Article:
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Hello everyone

I would like to learn basic theory of the Chevalley Groups. There are several references for this subject, like "Introduction to Lie algebras and representation theory" by Humphreys, and Steinberg notes on the Chevalley groups.

Do you know any other references beside these two books?

Thank you

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For the classical groups you can also take a look at the very nice and accessible book "The Geometry of the Classical Groups" by Donald E. Taylor. – j.p. Apr 25 '12 at 15:20
"Chevalley groups" (and twisted analogues) have a special place in the general study of linear algebraic groups and are attractive to study on their own. The basic Lie algebra set-up, with Chevalley basis and beginning steps toward construction of the groups, can be found in my book or in a late chapter of the Bourbaki treatise on Lie groups and Lie algebras. But Carter's 1972 book, now scarce and/or unaffordable outside some libraries, is the only book treating the group structure in a patient style. Steinberg's notes (still online at UCLA) provide extra breadth. Good luck. – Jim Humphreys Apr 26 '12 at 23:27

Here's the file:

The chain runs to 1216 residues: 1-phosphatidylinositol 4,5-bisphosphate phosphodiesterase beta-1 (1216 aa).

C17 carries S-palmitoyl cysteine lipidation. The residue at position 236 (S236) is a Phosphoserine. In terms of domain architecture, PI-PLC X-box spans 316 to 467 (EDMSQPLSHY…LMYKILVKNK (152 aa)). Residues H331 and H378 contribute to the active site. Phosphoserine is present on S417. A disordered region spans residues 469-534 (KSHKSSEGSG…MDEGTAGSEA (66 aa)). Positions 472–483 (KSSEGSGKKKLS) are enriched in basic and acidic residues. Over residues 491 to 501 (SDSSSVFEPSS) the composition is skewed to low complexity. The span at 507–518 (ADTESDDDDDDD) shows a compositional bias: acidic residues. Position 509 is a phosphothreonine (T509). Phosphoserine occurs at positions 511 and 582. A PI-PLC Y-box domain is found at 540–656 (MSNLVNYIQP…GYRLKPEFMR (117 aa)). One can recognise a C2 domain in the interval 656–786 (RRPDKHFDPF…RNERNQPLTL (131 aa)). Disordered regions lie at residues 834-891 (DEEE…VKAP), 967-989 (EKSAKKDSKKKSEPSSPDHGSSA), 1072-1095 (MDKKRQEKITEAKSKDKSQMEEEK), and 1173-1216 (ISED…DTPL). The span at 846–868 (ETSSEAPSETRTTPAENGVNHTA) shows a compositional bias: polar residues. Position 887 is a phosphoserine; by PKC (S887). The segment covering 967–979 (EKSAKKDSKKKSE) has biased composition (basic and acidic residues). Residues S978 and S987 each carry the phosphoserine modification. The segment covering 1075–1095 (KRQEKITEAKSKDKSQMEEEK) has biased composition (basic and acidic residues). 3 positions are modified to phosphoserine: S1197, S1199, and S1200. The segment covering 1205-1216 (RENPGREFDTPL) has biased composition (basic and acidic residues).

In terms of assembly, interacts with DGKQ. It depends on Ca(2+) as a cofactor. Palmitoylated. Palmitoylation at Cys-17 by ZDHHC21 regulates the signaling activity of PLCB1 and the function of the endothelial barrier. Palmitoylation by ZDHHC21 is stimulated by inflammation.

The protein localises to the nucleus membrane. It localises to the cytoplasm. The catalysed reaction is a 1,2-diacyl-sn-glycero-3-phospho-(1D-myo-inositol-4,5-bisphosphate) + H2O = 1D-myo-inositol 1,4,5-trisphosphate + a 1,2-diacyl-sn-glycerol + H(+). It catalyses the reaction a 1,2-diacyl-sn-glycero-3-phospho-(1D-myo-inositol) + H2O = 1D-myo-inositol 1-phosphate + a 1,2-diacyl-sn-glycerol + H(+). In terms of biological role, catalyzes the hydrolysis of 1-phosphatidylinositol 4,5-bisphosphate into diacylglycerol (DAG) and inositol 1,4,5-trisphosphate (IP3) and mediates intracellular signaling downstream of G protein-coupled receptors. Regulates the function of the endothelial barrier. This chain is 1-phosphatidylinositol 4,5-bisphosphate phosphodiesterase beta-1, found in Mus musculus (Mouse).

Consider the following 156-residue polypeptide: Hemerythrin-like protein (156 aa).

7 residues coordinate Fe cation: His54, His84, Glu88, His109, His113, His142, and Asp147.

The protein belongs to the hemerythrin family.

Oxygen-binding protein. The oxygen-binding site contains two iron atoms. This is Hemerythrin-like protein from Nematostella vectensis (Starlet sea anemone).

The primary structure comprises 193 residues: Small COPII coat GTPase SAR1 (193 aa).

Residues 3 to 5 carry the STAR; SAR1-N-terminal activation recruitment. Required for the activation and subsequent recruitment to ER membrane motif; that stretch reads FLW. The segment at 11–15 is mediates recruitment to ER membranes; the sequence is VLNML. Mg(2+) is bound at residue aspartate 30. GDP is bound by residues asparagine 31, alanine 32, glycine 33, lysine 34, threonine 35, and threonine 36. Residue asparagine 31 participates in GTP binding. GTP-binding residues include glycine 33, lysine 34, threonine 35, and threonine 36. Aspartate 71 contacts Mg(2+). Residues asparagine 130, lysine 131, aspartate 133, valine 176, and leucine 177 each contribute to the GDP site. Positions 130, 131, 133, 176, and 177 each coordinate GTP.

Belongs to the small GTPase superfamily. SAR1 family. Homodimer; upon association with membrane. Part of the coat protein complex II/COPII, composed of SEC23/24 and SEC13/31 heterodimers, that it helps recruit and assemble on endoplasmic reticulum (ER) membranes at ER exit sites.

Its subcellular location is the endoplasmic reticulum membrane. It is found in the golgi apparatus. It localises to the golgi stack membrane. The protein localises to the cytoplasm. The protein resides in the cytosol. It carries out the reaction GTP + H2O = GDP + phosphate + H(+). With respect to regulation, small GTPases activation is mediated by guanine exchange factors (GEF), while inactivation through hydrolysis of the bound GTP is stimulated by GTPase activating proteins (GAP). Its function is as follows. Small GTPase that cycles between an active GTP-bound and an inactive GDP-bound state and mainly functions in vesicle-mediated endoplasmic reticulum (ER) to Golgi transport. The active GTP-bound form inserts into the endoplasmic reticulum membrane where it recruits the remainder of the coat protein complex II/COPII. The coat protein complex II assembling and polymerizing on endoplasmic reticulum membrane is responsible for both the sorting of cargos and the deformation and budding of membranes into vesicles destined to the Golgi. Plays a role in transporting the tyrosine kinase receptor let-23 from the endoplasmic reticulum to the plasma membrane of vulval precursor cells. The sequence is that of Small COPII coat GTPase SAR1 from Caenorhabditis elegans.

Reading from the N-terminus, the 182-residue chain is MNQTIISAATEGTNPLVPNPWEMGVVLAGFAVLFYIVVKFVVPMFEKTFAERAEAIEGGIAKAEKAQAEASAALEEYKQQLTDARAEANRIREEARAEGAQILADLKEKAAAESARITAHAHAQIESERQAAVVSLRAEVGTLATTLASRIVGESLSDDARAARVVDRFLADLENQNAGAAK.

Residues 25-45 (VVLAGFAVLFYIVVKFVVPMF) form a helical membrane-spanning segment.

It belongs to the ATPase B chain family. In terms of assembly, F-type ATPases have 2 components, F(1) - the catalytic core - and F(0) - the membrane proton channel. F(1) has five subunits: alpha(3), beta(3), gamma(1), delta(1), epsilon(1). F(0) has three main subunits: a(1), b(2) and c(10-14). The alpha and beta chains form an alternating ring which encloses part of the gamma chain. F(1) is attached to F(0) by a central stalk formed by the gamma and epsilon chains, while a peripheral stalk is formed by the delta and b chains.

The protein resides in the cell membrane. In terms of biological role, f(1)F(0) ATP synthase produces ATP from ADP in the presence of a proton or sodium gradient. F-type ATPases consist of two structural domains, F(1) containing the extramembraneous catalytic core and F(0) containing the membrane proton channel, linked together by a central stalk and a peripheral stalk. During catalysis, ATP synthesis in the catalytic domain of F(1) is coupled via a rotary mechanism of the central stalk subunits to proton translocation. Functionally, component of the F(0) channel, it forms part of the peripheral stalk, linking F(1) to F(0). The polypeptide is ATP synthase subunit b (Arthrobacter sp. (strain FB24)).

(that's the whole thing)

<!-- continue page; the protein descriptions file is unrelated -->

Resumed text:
up vote 10 down vote accepted

It doesn't contain any representation theory, but I think that Carter's book "Simple Groups of Lie Type" is an excellent place to start. Steinberg's notes have a lot more stuff in them, but Carter's book is an easier read.

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There is a new book: "Linear Algebraic Groups and Finite Groups of Lie Type" by Gunter Malle and Donna Testerman (Cambridge Univesity Press, 2011). The first part is an introduction to linear algebraic groups, and the third part is on finite groups of Lie type).

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There is a nice survey of Chevalley groups written by Elias Weber, which concerns the construction of the groups and the structure through its relevent subgroups. It also contains information regarding the representation theory. This would be a good place to read from once you understand the subject more. Link:

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